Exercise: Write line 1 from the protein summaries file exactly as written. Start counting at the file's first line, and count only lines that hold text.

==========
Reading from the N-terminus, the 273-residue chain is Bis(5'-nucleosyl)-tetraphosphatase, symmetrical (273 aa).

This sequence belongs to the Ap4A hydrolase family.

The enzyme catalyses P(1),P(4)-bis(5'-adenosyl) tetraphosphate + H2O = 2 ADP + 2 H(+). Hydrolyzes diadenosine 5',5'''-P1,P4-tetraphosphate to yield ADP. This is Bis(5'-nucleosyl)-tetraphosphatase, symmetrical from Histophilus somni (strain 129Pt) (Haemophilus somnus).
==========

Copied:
Reading from the N-terminus, the 273-residue chain is Bis(5'-nucleosyl)-tetraphosphatase, symmetrical (273 aa).